The short answer to "why isn't
Cloneable deprecated?" (or indeed, why isn't
X deprecated, for any
X) is that there hasn't been much attention paid to deprecating them.
Most things that have been deprecated recently were deprecated because there is a specific plan to remove them. For example, the
removePropertyChangeListener methods of LogManager were deprecated in Java SE 8 with the intention of removing them in Java SE 9. (The reason is that they unnecessarily complicated module interdependencies.) Indeed, these APIs have already been removed from early JDK 9 development builds. (Note that similar property change listener calls were also removed from
Pack200; see JDK-8029806.)
No such similar plan exists to for
A longer answer would involve discussing further questions, such as what one might expect to happen to these APIs, what costs or benefits would accrue the platform if they were deprecated, and what is being communicated to developers when an API is deprecated. I explored this topic in my recent JavaOne talk, Debt and Deprecation. (Slides available at that link; video here.) It turns out that the JDK itself hasn't been very consistent in its usage of deprecation. It's been used to mean several different things, including for example,
This is dangerous and you should be aware of the risks of using it (example:
This is going to be removed in a future release
This is obsolete and it's a good idea for you to use something different (example: many of the methods in
All of these are distinct meanings, and different subsets of them apply to different things that are deprecated. And some subset of them apply to things that aren't deprecated (but that maybe should be deprecated).
Object.clone() are "broken" in the sense that they have design flaws and are difficult to use correctly. However,
clone() is still the best way to copy arrays, and cloning has some limited usefulness to make copies of instances of classes that are carefully implemented. Removing cloning would be an incompatible change that would break a lot of things. A cloning operation could be reimplemented a different way, but it would probably be slower than
However, for most things a copy constructor is preferable to cloning. So perhaps marking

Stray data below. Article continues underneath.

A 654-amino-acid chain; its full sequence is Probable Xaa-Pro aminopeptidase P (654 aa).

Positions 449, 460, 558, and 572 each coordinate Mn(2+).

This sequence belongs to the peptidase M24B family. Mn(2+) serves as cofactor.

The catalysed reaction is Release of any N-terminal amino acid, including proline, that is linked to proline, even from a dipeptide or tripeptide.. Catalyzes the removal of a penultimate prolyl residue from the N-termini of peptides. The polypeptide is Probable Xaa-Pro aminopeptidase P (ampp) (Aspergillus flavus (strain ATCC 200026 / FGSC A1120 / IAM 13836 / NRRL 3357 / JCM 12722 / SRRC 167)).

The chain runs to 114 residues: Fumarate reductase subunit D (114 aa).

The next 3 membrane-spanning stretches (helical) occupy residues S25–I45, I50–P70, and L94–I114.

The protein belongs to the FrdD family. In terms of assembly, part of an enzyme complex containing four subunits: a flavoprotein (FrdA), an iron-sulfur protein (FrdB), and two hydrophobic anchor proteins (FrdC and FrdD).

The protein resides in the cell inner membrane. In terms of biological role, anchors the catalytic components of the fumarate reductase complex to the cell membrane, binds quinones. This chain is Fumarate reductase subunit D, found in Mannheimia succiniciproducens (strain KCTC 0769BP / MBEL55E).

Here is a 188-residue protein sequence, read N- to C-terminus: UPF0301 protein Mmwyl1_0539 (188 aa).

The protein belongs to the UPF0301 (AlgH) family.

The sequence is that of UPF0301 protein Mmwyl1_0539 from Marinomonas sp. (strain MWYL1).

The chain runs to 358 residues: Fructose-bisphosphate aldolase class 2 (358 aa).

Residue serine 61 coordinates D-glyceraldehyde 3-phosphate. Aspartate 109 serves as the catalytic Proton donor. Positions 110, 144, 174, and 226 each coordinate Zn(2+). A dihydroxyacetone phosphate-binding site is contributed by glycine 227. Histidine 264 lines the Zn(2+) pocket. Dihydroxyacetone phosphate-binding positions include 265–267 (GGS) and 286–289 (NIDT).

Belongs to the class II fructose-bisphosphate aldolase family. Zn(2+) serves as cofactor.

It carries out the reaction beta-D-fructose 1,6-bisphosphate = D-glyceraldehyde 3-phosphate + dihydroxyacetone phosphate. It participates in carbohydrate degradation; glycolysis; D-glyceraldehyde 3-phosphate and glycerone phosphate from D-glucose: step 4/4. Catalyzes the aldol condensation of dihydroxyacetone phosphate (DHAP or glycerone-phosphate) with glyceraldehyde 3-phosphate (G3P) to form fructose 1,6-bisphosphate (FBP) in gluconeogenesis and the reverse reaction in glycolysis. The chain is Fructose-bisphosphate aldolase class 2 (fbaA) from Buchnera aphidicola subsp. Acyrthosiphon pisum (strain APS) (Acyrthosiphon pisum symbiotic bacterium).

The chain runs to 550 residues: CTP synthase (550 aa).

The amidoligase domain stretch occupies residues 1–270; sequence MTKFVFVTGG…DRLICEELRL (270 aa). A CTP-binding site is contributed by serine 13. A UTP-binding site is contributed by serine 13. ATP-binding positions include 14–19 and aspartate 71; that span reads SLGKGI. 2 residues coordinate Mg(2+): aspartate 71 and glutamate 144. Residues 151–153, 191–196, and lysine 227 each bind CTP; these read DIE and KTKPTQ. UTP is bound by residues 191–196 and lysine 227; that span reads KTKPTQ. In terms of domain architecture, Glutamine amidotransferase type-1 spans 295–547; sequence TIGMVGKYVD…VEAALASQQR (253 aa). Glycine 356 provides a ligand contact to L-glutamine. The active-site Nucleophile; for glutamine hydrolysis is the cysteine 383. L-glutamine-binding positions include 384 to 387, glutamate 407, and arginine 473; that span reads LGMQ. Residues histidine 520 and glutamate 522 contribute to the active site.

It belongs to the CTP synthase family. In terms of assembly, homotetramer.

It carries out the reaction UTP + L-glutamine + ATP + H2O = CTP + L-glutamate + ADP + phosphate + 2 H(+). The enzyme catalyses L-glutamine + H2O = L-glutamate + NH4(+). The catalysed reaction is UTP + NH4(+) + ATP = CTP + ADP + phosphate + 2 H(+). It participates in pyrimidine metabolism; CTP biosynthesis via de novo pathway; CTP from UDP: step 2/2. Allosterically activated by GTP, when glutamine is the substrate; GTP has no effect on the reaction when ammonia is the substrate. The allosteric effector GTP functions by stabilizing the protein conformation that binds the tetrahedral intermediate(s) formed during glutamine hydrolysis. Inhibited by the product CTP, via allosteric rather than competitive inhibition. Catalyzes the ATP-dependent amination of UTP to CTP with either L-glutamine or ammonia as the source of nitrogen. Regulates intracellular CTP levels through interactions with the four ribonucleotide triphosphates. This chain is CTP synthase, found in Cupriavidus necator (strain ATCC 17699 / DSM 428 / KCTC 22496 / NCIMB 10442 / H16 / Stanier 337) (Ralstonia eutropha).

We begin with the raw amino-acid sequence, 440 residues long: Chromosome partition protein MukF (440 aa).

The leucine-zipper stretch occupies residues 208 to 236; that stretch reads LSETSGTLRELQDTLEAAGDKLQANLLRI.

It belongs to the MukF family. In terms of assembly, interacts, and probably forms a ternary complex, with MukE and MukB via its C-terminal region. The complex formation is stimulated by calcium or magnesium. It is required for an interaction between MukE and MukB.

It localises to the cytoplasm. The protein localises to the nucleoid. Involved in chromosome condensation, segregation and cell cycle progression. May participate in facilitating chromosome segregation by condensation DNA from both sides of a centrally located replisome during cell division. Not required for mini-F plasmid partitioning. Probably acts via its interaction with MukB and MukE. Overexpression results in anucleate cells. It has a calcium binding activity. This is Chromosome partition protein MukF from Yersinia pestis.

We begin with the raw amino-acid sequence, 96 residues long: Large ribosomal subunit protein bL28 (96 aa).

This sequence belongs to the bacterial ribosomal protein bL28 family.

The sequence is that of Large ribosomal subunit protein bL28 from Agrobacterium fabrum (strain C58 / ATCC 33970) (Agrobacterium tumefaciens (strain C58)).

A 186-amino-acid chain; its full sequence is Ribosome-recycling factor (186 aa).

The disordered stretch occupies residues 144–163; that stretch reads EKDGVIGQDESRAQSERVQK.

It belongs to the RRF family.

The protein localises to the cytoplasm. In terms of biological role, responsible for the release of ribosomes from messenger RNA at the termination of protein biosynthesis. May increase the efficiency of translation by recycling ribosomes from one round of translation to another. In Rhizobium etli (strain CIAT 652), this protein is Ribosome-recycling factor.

Cloneable as "obsolete" or "superseded" or something similar would be appropriate. This would tell developers that they probably want to look elsewhere, but it would not signal that the cloning mechanism might be removed in a future release. Unfortunately, no such marker exists.
As things stand, "deprecation" seems to imply eventual removal -- despite the fact that a vanishingly small number of deprecated features have ever been removed -- and so deprecation doesn't seem warranted for the cloning mechanism. Perhaps in the future an alternative marking can be applied that directs developers to use alternative mechanisms instead.
I've added some additional history to the bug report. Frank Yellin, an early JVM implementor and co-author of the JVM specification, made some comments in response to the "lost in the mists of time" comment in the TRC recommendation quoted in the other answer. I've quoted the relevant portions here; the full message is in the bug report.
Cloneable has no methods for the same reason that Serializable doesn't. Cloneable indicates a property of the class, rather than specifically saying anything about the methods that the class supported.
Prior to reflection, we needed a native method to make a shallow copy of an Object. Hence Object.clone() was born. It was also clear that many classes would want to override this method, and that not every class would want to be cloned. Hence Cloneable was born to indicate the programmer's intention.
So, in short. The purpose of Cloneable was not to indicate that you had a public clone() method. It was to indicate that you were willing to be cloned using Object.clone(), and it was up to the implementation to decide whether or not to make clone() public.